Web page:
Tesla (NASDAQ: TSLA) recently received an optimistic price target of $1,200 from Jefferies analysts Phillippe Houchois, on the basis that the COVID-19 pandemic will accelerate the transition to sustainable transportation and energy. Jefferies’ previous price target for the electric automaker was $650 per share.
Houchois maintained a “Buy” rating for TSLA stock as well, indicating that “Tesla is still the only legacy-free OEM engaged in a positive EV sum game.”
In the EV sector, no company continues to improve as quickly as Tesla. The company, headed by CEO Elon Musk, has established itself as the leader in electric transportation and sustainable energy. Tesla’s demand in the U.S. and China has remained strong despite the recent pandemic, which has slowed the automotive industry as a whole.
“Against expectations even a few months back, the gap with peers is widening, from product to battery tech/capacity,” Houchois said, according to StreetInsider.
Tesla has continued to develop and improve its vehicles through battery technology improvements. While the company’s flagship sedan, the Model S, recently became the first electric vehicle to ever receive a 400-mile range rating from the EPA, Tesla also continues to solidify healthy relationships with battery suppliers in the U.S. and beyond.
It also appears that the company’s cell supply shortage is coming to a close. After Elon Musk sent an email to company employees last week stating that the Semi should enter “production volume,” it is clear the bottleneck of battery cell production may be over. After this announcement, TSLA stock broke the $1,000 barrier for the first time in company history.
Tesla continued to thrive throughout the COVID-19 pandemic despite a failing automotive market. Because of a high unemployment rate and pauses in vehicle manufacturing, some of the largest carmakers in the world felt the effects of slowing sales. However, Tesla managed to record some of its most successful months in China during this time.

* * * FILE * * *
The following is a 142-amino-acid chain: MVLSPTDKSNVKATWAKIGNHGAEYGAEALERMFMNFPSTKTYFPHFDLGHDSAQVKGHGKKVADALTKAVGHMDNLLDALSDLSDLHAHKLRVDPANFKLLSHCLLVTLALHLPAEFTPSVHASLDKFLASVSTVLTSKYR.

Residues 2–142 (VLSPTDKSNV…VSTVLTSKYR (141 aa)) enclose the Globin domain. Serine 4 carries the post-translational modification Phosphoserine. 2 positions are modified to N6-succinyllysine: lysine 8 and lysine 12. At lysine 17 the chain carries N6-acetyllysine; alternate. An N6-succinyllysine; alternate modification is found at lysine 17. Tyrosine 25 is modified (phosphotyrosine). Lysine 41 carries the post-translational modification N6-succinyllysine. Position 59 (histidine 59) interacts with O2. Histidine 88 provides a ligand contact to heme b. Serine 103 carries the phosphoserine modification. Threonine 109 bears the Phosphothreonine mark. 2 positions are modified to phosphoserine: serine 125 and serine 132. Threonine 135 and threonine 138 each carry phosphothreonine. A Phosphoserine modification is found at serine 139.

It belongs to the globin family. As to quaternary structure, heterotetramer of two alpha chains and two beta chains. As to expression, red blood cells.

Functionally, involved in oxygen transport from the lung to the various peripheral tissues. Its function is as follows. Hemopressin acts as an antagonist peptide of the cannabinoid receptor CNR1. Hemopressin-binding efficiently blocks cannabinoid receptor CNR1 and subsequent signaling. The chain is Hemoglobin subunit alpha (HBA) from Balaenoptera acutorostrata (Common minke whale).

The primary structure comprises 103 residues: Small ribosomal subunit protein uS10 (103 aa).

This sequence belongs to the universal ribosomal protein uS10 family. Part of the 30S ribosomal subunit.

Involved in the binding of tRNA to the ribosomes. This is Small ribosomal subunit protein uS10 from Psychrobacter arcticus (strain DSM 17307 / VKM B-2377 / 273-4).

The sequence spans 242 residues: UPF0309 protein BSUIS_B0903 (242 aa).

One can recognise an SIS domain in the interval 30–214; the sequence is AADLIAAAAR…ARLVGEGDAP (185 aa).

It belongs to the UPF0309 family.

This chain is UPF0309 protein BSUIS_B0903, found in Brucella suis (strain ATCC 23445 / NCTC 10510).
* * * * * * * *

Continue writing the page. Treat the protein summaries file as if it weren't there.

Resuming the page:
In China, March and May were some of Tesla’s highest-selling months, as the Made-in-China Model 3 sedan maintained itself as the most popular electric vehicle in the world’s largest automotive market. The only month where Tesla struggled in China was April, but it was mostly because the company announced price drops that would take effect in May. These cuts in vehicle pricing would qualify the Model 3 Standard Range+ for government incentives.
In the U.S., Tesla is currently working on ramping its Model Y crossover, the newest vehicle in its fleet. In Austin, Texas, and Tulsa, Oklahoma, city officials are vying for the opportunity to house Tesla’s next production facility. The new plant will manufacture the Cybertruck, Tesla’s first pickup, and the Model Y for East Coast customers.
At the time of writing, TSLA stock was up 0.98% and trading at $1,001.51 in Thursday’s pre-market.
Disclosure: I have no ownership in shares of TSLA and have no plans to initiate any positions within 72 hours.